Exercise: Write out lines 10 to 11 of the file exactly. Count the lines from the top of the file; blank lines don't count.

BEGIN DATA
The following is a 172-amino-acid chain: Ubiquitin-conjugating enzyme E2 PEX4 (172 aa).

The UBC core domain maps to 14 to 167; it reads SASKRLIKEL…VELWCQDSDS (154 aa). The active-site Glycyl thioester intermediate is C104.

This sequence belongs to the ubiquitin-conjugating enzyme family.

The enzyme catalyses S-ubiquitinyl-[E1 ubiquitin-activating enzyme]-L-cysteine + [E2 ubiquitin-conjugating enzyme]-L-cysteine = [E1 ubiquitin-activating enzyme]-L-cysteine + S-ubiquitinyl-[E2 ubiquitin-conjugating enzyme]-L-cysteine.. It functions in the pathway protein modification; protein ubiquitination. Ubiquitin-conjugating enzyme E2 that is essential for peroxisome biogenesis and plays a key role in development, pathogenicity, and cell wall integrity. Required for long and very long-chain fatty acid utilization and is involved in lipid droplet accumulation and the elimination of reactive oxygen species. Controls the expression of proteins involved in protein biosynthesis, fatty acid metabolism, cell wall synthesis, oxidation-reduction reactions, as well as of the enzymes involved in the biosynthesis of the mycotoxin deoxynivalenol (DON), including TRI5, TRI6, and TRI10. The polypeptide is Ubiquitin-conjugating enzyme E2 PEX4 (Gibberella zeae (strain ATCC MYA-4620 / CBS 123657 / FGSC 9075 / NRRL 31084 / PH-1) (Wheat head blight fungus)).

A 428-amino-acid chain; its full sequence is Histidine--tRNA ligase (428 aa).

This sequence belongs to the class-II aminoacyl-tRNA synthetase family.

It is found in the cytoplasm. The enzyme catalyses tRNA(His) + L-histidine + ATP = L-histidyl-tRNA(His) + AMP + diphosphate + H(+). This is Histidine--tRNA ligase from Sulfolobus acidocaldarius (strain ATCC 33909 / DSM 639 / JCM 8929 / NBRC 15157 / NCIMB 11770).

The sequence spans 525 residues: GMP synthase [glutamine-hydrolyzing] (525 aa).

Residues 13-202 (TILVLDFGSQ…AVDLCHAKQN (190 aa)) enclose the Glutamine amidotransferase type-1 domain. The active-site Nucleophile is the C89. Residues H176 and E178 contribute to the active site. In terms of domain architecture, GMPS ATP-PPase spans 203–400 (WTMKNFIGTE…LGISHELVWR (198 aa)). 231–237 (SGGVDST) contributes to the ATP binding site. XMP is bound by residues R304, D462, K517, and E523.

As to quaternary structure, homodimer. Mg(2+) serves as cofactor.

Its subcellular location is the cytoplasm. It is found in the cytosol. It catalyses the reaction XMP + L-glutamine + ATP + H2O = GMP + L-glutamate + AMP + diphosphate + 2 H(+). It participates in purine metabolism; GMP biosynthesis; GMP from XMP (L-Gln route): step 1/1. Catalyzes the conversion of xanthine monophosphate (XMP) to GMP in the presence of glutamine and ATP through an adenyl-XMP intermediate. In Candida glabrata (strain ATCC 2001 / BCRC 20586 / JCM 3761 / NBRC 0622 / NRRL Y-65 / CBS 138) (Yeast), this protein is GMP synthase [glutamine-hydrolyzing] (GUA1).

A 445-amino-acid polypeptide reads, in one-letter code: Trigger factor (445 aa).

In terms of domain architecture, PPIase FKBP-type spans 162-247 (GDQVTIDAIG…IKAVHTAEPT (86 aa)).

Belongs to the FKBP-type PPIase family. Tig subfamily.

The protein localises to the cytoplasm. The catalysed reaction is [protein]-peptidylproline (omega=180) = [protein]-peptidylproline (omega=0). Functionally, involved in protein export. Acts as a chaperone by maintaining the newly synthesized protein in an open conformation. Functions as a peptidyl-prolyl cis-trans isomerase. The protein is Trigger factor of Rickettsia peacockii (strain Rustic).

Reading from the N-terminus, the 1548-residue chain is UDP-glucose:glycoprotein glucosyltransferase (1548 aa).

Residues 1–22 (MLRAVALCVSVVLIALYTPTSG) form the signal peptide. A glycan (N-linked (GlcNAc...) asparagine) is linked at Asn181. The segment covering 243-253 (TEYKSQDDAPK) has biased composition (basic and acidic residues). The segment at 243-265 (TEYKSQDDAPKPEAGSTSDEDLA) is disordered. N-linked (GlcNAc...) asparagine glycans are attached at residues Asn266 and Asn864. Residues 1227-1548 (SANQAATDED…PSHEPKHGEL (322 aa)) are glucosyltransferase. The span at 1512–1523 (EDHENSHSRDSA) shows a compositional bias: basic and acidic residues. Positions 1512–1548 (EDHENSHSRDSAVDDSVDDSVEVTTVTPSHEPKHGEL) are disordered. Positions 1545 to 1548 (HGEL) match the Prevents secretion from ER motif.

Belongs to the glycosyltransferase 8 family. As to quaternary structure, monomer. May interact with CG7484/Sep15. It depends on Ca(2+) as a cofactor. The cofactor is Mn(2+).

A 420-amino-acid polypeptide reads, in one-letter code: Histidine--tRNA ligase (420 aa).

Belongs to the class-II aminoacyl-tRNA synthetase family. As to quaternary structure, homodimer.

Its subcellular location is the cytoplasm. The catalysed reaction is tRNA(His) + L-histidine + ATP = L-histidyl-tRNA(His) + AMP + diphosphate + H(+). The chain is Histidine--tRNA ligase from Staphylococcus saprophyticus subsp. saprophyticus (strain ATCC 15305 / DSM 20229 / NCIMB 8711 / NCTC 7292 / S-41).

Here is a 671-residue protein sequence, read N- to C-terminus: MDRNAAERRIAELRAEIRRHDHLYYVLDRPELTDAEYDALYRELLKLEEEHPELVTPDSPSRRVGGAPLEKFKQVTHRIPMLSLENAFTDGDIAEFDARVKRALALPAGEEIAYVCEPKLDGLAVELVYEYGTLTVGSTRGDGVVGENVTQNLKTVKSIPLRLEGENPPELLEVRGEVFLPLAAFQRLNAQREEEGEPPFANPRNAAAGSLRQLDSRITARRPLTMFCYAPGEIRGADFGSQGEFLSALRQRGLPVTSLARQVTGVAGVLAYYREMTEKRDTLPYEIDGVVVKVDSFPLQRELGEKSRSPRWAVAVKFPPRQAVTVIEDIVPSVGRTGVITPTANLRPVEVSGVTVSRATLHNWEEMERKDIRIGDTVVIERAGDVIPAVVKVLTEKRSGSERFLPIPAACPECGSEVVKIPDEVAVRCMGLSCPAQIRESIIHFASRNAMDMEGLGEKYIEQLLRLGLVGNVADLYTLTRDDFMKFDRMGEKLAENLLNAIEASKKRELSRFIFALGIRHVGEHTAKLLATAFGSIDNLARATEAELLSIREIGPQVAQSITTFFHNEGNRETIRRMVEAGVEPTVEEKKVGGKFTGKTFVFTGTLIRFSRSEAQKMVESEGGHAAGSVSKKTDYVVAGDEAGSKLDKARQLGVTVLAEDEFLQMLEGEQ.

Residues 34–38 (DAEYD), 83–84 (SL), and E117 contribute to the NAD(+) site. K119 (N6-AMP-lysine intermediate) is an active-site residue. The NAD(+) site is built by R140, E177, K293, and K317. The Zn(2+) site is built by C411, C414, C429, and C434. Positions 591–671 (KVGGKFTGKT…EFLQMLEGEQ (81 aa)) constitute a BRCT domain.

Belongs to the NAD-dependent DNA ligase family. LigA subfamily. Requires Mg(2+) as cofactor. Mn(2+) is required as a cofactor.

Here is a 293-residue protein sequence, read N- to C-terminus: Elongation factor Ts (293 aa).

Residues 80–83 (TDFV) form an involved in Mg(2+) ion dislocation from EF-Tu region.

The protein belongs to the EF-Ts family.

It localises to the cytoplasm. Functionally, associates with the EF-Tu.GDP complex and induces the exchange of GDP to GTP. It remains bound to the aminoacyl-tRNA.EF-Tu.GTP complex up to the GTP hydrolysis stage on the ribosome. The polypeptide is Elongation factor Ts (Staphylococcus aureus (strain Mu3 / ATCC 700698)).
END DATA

As to quaternary structure, homodimer. Mg(2+) serves as cofactor.

Its subcellular location is the cytoplasm. It is found in the cytosol. It catalyses the reaction XMP + L-glutamine + ATP + H2O = GMP + L-glutamate + AMP + diphosphate + 2 H(+). It participates in purine metabolism; GMP biosynthesis; GMP from XMP (L-Gln route): step 1/1. Catalyzes the conversion of xanthine monophosphate (XMP) to GMP in the presence of glutamine and ATP through an adenyl-XMP intermediate. In Candida glabrata (strain ATCC 2001 / BCRC 20586 / JCM 3761 / NBRC 0622 / NRRL Y-65 / CBS 138) (Yeast), this protein is GMP synthase [glutamine-hydrolyzing] (GUA1).